Tuesday, April 6, 2010

Learning to land

Recently I experienced what you might call a collision with circumstance.  Two unrelated events coincided, and it got ugly for a short time.  It was not disasterous by any stretch of the imagination, but it was one of those life events where I was devastated for a short time. In the scheme of things, this is not a big deal. Nobody was hurt, and nobody was embarrassed except for me. No risks were taken.  Nobody's reputation was destroyed, and no animals were harmed in the making of the mistake.  Nevertheless it haunted me for 5 solid days and was "news worthy" in my life, at least.

When I was in journalism school, I remember having a discussion about what constitutes news.  We said that news is the exception to the rule. It's the good and the bad and it's things that at the very minimum make you say, "hmmmmm".  In journalism school integrity, honesty and respect were drummed into our heads.

We knew that we would be beaten within an inch of our professional credentials if we were to "recreate" a story, or misrespresent the facts in some way.  If you have ever been subjected to Jim McKenzie's scrutiny, you will understand what I mean.  Palms moisten. Sweat begins to form on the brow.  It didn't take much.  We learned to do our homework to pass the Jim test.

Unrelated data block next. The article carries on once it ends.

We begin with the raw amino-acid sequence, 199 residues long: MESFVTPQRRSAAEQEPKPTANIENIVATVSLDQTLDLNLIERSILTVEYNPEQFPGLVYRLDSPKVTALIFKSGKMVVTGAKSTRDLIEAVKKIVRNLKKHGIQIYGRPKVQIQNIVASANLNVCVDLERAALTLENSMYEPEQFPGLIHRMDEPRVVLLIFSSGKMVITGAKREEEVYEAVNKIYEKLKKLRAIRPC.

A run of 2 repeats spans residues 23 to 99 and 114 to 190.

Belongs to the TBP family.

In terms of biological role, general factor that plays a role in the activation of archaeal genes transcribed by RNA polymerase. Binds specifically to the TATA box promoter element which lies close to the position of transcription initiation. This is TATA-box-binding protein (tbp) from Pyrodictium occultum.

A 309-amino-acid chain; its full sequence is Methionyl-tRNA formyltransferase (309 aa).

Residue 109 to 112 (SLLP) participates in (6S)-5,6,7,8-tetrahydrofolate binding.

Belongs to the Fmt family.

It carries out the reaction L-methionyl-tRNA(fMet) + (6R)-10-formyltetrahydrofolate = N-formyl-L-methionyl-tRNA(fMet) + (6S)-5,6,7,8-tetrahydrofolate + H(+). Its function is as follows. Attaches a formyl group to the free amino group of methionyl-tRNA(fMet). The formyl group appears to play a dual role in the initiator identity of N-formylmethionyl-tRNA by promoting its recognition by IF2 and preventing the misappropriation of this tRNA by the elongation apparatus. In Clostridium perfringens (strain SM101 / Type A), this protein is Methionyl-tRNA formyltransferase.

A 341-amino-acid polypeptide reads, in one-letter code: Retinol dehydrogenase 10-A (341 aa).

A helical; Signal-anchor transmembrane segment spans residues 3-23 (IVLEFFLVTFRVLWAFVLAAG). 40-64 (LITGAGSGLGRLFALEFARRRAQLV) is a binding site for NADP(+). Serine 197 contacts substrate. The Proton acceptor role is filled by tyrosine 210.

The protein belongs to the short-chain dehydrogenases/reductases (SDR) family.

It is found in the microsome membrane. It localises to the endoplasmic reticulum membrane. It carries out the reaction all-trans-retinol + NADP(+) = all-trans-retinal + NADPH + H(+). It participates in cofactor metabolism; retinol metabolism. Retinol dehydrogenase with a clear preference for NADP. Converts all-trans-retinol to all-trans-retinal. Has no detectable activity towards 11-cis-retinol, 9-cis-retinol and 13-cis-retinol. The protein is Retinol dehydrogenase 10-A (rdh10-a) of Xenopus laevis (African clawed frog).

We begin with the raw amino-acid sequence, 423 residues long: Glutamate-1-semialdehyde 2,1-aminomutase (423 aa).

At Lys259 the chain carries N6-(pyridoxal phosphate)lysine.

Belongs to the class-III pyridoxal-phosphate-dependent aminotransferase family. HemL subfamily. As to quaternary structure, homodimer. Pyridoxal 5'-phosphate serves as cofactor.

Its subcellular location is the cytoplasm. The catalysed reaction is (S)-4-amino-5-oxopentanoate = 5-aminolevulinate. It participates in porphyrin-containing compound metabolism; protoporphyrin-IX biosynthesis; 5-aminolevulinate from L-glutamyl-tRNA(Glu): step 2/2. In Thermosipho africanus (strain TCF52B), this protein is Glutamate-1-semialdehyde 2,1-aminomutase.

So in my professional life, I do not cross the boundaries that were set for me way back then. I dot my I's and cross my T's.  I stick to what is true and accurate, and I do my best to uphold this standard for my department. But I am human, nonetheless, and I do err.

J-school taught me to have a high bounce factor. I pride myself on being resilient which helps me to survive the times that I do occasionally disappoint myself or others.  When I fall, it hurts. But usually I spend very little time on the fact that I fell, and more on the "how I am going to pick myself up and keep going" question.

There is only way that I know how to do that.  I make a plan - a path if you will - of how I am going to get up and keep going. The plan helps me to know what's ahead, before it comes, and in the process of developing the plan, I am already off the ground and walking toward my goal again.

A plan is a safety net, especially in an unstable environment. Think about it - you are walking through the forest in the night - the only thing that keeps you from being lost is the fact that you know where you are and where you are going. That's what a plan does. It is the voice of reason in your head, when your heart is pounding and your palms are sweating.

The other thing that gets me off the floor is remembering that people do count on me. That this is not about me. It's about them.  Every day, I pick myself up, no matter how I feel about the world, I smile, and I go to work. Why? Because that's my job. I exist for others. And others exist to help me. That's the way it is. We are all connected and part of something else.

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